Sunday, July 09, 2006


Let's Abolish Philanthropy

First a definition to make things clear. I distinguish philanthropy and charity. Charity is when you give $100 to the Red Cross, or the March of Dimes. Philanthropy is when you give $100 million to a foundation modestly named after yourself.

Charity is good, philanthropy is bad. I explain why below.

In order to be a philanthropist one has to be wealthy. There are only three ways to become wealthy, run a successful business, inherit wealth, or earn it from one's own talents. In the third category I include entertainment and sports figures. Many have become wealthy, but none of them really falls into the category of wealth that I'm discussing, so let's exclude them.

Those that inherit wealth are just the heirs of the business magnates of a prior generation, so for our purposes all those in the philanthropist (or potential philanthropist) class made their fortunes in business. How? The simple answer is that they were clever enough to overcharge for their product. This overcharge may be in the form of making the price too high, or underpaying their workers, or sometimes underpaying their suppliers. Why do these people allow themselves to be cheated, don't we live in a market economy?

The question answers itself, if there were a real competitive marketplace then these people wouldn't be amassing so much wealth. The accumulation of wealth is proof that the marketplace isn't working well, or, to put it in Marxist terms, that there is some sort of monopoly power in place. We all know this from personal experience, cable companies overcharge because they are the only provider in a region. Microsoft squeezes out all the competition using illegal practices and gets to charge whatever it wants for its software. Even when the monopoly is not complete, collusion between firms ensures that no real competition will take place.

The result of this lax enforcement of market regulation rules results in super rich individuals from Rockefeller to Gates. At some point many of these super rich decide they are tired of being vilified and want to be remembered more kindly by history, so they become philanthropists. At this point their image changes, no longer are the greedy capitalists, now they are kindly people helping mankind. I claim their change of heart just makes things worse. Now they go from making excess profits without regulation, to spending their gains without regulation.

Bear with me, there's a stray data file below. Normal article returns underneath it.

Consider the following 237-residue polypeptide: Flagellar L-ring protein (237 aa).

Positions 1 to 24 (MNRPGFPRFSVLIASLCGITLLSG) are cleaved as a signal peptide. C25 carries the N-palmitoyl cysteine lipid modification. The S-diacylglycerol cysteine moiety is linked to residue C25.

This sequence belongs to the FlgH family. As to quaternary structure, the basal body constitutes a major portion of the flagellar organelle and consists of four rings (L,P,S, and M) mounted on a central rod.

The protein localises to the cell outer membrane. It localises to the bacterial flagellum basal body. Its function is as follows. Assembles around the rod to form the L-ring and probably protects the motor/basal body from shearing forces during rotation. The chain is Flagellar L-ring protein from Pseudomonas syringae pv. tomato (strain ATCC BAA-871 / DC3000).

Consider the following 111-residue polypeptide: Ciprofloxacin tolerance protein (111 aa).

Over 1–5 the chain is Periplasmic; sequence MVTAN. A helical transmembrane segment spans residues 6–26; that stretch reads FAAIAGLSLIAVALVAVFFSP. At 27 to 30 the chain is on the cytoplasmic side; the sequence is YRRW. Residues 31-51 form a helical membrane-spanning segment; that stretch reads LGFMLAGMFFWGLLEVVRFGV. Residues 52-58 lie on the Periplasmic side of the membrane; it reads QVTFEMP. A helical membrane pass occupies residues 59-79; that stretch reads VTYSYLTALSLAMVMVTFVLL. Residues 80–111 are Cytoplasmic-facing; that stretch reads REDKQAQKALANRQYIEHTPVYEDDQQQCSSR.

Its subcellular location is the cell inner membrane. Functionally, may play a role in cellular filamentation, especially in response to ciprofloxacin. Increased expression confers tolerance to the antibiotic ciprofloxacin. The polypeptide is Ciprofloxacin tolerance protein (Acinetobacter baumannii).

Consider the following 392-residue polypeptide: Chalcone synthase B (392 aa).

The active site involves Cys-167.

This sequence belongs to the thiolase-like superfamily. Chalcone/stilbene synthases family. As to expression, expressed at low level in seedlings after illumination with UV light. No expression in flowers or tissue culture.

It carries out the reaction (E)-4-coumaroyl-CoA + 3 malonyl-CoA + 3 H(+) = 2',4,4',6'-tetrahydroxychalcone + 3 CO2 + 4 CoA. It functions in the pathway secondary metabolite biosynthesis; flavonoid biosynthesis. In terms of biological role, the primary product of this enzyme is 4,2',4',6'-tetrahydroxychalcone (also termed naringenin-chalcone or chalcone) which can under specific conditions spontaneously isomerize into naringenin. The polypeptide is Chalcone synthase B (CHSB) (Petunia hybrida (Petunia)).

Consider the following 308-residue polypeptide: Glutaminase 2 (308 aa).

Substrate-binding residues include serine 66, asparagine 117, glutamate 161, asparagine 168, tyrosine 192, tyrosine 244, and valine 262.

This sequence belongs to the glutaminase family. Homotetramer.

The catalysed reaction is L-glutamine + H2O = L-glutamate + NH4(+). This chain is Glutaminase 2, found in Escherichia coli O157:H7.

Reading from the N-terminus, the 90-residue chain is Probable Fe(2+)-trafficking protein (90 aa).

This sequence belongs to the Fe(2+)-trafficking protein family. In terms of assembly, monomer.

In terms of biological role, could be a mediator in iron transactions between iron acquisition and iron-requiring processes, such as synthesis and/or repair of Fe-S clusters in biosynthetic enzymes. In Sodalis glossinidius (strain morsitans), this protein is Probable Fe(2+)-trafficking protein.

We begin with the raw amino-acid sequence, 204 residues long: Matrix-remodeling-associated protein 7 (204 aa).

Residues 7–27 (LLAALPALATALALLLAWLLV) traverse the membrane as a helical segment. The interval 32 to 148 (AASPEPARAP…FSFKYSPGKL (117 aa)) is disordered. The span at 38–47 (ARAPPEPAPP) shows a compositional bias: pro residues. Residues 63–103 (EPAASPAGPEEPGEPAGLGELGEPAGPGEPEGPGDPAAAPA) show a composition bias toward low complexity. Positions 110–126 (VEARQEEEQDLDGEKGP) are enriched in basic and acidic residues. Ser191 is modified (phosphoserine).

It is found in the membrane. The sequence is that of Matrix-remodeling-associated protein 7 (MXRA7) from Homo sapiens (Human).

For every Carnegie or Rockefeller there is a Coors, Olin or Scaife. Their great wealth allows them to promote whatever agenda suits their fancy. Perhaps Carnegie favors world peace, but Olin or Scaife prefer to set up think tanks which promote their personal neo-con agendas, who decides where the money goes? Then there are the foundations which appear to support humanitarian aims, the Gates Foundation is a recent example.

What all these have in common is that they are antithetical to the goals of a democratic society. If the philanthropist's wealth had been properly taxed or otherwise regulated during its accumulation the funds would have gone into the public treasury where it would have been spent subject to the will of the people. As it is, if Bill Gates decides he wants to support AIDS research that's what gets funded. Is this the best use for the money? Are the projects he choses the best? Who gets to decide? He does.

People will disagree and say that our form of government has always favored the entrepreneur and rewarded initiative. That may be true, but in prior periods (before the first Gilded Age) the amount that a single person or family could accumulate was rather modest. It has only been with the rise of the mega corporation and the bending of laws to favor wealth accumulation that such wide disparities in wealth have arisen. It is not healthy for a country to have one person worth twenty or thirty billion dollars, even if they become "philanthropists".

Such imbalances in wealth violate the basic premise of a democracy, are inefficient from an economic point of view, and put too much power in the hands of a few. Our society needs to rethink our attitudes towards inequality.

Philanthropy is not the answer.
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